For those of you still mopping up the lather from viewing Restoration Australia lastSunday night and the magical craftsmanship and decorative zing indicative of our Marvellous Migrant Modernism, then cast your eye back Melbourne way for another helping. ‘Light House’ (c.1967) was a commission for Polish émigré architect turned Studley Park fixture, Kurt Elsner for Samuel and Helen Light and like so many bagel belt offerings is in excellent original condition. A typical to type, flat-roofed, solid brick construction consisting a simple, expansive set of spaces, flourishes of carved timber motif and gorgeous personal touches such as the opaque screens for bathroom facilities, it would be not only a pleasure but a privilege to inhabit such an elegant and finely conceived residence. Let’s hope many others see it in the same way.
They call it A ‘fifedom’, with those 14 car garaging we prefer the term ‘Bond-villain lair’ but in either case enjoy Freaky Friday with a 1960s, hinterland property – a rather unusual, yet we believe successful, combo of sub-tropical rainforest views, low-sling Modern lines and Frank Lloyd Wright- esq fireplace.
Oh our stars! This is exactly the type of real estate offering which kick started Modernist Australia in the first place – incredible Mid-Century style, progressive, modest yet exhilarating design, jaw-dropping original interiors but also the pit-of-the-stomach fear that it’s in grave danger. Though its architect is as yet unknown (solved! See update 2 below) we don’t need a big name attached to know it commands saving and restoring. That parquetry, hardwood ceiling, mosaic kitchen tile and of course, that simply awe-inspiring suspended fireplace. These are all features which if to be rebuilt would cost an absolute fortune, yet here they are in lovely condition in an all round breathtaking residence. The lack of photos, floorplan, it’s location (one of the most deadly for original MCM homes in the country) and general encouragement of destruction from the agent (grrrr) sounds the alarm. People! Someone! Anyone! Please take over this home and treat it with the love and care which has seen it through thus far, for it is a gorgeous landmark and must be preserved!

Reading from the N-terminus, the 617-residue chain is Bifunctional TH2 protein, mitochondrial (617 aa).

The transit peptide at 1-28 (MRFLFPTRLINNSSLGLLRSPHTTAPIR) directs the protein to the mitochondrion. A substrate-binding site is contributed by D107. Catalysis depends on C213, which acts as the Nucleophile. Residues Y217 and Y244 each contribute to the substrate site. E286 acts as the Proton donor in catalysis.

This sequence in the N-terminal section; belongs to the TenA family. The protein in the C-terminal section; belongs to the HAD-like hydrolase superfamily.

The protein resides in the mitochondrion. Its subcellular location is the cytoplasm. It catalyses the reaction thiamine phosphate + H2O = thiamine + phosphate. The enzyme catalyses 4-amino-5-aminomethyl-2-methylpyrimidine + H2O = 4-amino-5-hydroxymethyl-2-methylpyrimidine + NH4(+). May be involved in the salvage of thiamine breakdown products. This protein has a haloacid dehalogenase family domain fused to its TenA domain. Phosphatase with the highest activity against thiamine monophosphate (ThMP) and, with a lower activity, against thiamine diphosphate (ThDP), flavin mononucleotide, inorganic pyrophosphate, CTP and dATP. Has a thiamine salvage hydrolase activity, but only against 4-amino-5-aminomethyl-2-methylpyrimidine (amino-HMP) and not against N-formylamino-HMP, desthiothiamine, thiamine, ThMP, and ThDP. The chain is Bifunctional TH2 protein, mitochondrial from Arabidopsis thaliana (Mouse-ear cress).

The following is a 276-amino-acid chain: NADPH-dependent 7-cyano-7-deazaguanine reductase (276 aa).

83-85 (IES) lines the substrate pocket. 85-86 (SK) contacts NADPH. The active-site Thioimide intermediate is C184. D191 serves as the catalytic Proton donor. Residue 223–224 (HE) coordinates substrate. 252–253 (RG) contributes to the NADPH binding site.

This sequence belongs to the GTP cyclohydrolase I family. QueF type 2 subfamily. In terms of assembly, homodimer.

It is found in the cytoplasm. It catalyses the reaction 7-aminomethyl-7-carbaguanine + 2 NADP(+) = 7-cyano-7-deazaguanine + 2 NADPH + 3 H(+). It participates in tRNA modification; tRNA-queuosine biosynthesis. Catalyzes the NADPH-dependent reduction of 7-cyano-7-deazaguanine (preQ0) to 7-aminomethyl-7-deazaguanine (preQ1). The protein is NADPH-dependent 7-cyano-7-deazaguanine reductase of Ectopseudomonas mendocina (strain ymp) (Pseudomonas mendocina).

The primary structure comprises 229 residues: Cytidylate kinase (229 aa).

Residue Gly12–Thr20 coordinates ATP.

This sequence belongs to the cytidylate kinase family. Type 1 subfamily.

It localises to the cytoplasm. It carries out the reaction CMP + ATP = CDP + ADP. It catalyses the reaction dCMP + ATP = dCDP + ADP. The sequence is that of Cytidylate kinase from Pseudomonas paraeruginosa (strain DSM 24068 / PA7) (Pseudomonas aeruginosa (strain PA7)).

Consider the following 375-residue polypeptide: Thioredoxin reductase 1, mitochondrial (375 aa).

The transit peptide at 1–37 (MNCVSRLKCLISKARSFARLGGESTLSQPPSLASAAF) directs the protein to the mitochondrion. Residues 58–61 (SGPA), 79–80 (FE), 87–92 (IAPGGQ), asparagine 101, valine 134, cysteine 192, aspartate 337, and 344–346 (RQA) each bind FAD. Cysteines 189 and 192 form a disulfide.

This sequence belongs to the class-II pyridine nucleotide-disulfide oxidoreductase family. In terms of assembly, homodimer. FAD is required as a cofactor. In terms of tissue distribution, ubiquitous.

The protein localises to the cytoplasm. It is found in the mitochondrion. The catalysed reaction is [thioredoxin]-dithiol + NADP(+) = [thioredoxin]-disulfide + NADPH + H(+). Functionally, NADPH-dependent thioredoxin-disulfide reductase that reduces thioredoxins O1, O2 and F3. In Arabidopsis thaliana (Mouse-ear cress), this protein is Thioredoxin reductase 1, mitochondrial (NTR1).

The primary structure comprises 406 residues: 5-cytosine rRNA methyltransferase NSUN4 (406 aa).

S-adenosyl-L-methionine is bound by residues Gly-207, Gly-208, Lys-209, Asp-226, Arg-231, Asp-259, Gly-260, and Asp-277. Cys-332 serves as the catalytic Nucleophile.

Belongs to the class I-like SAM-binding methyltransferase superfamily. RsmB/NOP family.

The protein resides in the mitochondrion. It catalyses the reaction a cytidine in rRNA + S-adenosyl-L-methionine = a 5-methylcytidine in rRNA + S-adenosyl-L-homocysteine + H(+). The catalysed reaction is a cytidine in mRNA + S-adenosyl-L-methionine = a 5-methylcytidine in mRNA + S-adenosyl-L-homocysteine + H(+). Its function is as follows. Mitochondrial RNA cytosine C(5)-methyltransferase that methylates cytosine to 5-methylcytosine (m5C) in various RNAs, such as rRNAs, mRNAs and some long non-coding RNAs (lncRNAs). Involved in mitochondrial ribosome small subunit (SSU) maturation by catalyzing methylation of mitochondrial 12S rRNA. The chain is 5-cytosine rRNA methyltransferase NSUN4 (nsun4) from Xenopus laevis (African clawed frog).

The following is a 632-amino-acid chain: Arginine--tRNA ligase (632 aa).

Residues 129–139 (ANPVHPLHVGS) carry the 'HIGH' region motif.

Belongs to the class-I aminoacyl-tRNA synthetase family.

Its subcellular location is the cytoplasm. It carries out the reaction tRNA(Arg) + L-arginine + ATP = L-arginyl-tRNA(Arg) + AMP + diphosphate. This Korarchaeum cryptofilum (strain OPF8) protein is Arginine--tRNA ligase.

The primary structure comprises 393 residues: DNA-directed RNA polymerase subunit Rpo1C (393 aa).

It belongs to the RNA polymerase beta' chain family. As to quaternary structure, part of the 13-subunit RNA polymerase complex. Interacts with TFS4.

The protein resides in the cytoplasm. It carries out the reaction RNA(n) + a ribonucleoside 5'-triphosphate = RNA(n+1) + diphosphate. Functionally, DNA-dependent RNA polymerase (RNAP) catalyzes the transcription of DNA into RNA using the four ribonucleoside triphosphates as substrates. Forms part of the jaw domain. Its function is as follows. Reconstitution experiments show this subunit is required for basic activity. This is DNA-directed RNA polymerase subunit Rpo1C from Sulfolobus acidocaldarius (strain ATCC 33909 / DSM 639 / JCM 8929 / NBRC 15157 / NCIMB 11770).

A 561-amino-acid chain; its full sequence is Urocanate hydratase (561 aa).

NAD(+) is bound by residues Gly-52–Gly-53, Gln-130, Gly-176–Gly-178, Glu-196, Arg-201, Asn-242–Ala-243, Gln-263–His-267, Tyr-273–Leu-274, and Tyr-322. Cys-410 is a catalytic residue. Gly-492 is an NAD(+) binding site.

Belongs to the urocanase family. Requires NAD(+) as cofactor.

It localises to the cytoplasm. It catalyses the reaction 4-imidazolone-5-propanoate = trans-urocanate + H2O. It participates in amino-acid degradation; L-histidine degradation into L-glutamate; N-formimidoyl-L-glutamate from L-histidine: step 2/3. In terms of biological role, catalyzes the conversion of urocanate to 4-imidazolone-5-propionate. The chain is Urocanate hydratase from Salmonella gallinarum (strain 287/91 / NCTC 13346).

Shout out to Steven Coverdale and his gang at MCDA for unearthing this one.
**Update** Thanks to Simon Reeves who has scratched up the existing plans (c.1957). Mr Reeves has commented elsewhere that in a heritage study some years ago he recommended this little section of Orion St would be worthy of protection as a heritage precinct.
Of course, they paid no heed to that.
**Update2** Current tenant Tim has contributed some pics and commentary on unseen aspects; “These photos are OK but it doesn’t get across how good this place is to live in. There are some fantastic design features in this place…………These concrete steps up from the garage are cantilevered. These stairs run up the side of a 90 degree pie shaped conical grotto, lined with volcanic rock. This area is always shaded and remains cool on the hottest days….”
Update 2 – Architect discovered to be one Mr P.P. Packer.
After all the heady offerings in both history and pricing of late, we though it due for a little palate cleanser. Something simple, something humble, in less illustrious location and with a logical level of attainability. This lovely 1960s home with crisp, low-slung lines and great Modern elements – including that jaunty breeze blocked carport/courtyard and floor to ceiling glazing, blue brick masonry and neat-o original condition – has so much going for it. It’s all ready and waiting for a little love and attention from the right peeps.
*Update* We’ve added a few earlier shots when last sold – if only to showcase that awesome feature fireplace spotted by an eagle-eyed reader – lamentably now disappeared.